Looking back to the two years of the pandemic, when he was the federal minister for planning and headed the National Command and Control Centre (NCOC) that had been set up to plan and contain the pandemic, Asad Umar said the two most important ingredients — “transparency and sharing of real-time data with the media when COVID-19 struck” was how they managed to dispel misinformation.
“By the time we were ready to vaccinate the people, the media had become our allies and played a huge role in supporting us in fighting misinformation and even disinformation.”
The other reason was that “for a change, all political parties were on board, and there was across-the-board consensus and confidence on the decisions made by the NCOC,” he said. The center disbanded as quickly as it was formed. “It’s a good model and needs to be institutionalized if we are to fight any future catastrophes, natural or health,” said Umar.
In July 2021, 76 percent of Pakistanis claimed that the government was controlling the COVID-19 situation well, according to a Gallup survey, although it diminished to just 41 percent by 2022.
It was “the oneness of message and consistency, coupled with an efficient vaccine delivery, which helped fight vaccine hesitancy,” said Dr Zaeem Ul Haq, a health and risk communication (real-time exchange of information, advice and opinions between experts and people who face a health hazard) expert who led communication and community engagement part of Pakistan’s response to the pandemic.
But to understand how the country succeeded in vaccinating millions of people, Haq said it was important to differentiate between vaccine-resistant (due to vested interests and political or religious beliefs difficult to convert) and vaccine-hesitant (if their questions around vaccines are appropriately answered can be converted) groups to be able to continue fighting misinformation. Unfortunately, in Pakistan, he said, these terms were used interchangeably and erroneously by the Pakistani media, which must be avoided, especially in the case of childhood immunization.
He shared that with simple and consistent messaging, combined with an age-appropriate, systematic administration of a vaccine, this reason-specific hesitancy declined in subsequent surveys.”
Dr Zafar Mirza, former special advisor to the prime minister for health, the government’s use of innovative approaches helped reach diverse and underserved populations.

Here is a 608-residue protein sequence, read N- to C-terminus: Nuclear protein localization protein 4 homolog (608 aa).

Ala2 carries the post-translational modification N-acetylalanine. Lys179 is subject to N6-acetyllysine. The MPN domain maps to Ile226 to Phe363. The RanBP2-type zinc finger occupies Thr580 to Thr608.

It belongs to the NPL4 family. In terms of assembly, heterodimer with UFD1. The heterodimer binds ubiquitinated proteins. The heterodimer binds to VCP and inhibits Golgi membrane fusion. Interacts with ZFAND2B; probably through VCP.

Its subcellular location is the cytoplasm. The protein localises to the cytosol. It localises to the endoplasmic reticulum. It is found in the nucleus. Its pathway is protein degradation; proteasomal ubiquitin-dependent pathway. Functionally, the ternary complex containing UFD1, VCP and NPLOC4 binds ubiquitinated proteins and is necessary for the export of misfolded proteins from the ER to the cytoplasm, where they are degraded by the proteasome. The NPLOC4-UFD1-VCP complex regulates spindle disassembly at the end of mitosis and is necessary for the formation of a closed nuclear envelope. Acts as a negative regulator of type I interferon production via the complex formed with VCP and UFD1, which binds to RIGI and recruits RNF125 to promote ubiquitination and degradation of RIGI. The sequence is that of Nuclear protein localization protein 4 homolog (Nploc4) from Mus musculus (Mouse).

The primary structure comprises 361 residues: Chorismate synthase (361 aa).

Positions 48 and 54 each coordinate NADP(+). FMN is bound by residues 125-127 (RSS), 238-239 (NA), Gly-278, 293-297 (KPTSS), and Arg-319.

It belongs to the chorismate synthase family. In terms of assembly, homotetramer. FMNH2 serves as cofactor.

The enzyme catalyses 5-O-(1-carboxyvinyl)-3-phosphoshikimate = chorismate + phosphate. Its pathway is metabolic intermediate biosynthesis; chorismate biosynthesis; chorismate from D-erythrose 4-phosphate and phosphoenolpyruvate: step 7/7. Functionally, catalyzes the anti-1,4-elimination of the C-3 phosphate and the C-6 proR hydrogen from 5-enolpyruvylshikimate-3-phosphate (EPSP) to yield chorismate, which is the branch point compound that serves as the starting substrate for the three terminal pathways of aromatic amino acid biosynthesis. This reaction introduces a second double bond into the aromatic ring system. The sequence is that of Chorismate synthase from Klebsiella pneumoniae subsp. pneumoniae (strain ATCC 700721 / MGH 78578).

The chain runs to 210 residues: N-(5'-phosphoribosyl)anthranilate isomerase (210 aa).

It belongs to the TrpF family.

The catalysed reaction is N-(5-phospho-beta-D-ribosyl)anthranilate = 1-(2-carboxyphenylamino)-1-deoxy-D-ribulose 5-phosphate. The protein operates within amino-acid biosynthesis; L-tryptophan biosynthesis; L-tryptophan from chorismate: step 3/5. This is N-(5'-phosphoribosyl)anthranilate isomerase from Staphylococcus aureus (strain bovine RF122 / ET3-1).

“We put out pro-vaccination messages replacing the ringtones for nearly 150 million mobile phones, which made a huge impact,” he said. The Gallup survey found that by 2022, 84 percent of adult Pakistanis with mobile phone access had received at least one dose of the COVID-19 vaccine.
Another task carried out successfully was by the brigade of female community health workers and vaccinators, who convinced people to get vaccinated.
“Through the over 8,000 vaccinators and health workers and 300,000 community leaders, we managed to reach a population of 35 million in the remotest parts of Pakistan,” said Mirza.
A toll-free helpline, the Sehat Tahaffuz-1166, launched just before the pandemic in November 2019 to provide guidance for polio and its vaccine, was used to disseminate information about COVID-19.
“At one point, we had 500 call agents and 30 doctors daily assuaging the apprehensions and concerns about the infection and later the vaccine itself,” Mirza told IPS. From approximately 300 calls per day in 2019, it reached to 25,000, although the agents have attended as many as 70,000 calls in a day, too, he added.
For its part, UNICEF helped the government in battling vaccine hesitancy on social media platforms. “Through regular static posts and short videos, we communicated verified information about the vaccine’s efficacy. We posted messages from doctors, religious leaders, youth representatives, celebrities, community leaders, and even vaccinated individuals on our social media accounts,” UNICEF’s communications specialist, A. Sami Malik, told IPS. In addition, it regularly organized live interactive sessions on FB, Twitter Space, and Instagram, with experts providing responses to people’s questions and concerns.
This is not the last of the pandemics. Scientists are already warning of the possibility of a COVID-19-like pandemic at the scale of 2.5 percent to 3.3 percent yearly and 47 percent to 57 percent in the next 25 years. While vaccine hesitancy may have lowered, it has not ended after the pandemic. In fact, it gets fueled every time there is a reemergence of measles and polio in Pakistan. While vaccines must be delivered to the public in a coherent and effective manner to ensure public confidence in them, it will pay dividends if, as Dr Larson says, countries in general and Pakistan in particular, can recognize “the importance of emotions in people’s decision-making and in their willingness to cooperate.”
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© Inter Press Service (2023) — All Rights ReservedOriginal source: Inter Press Service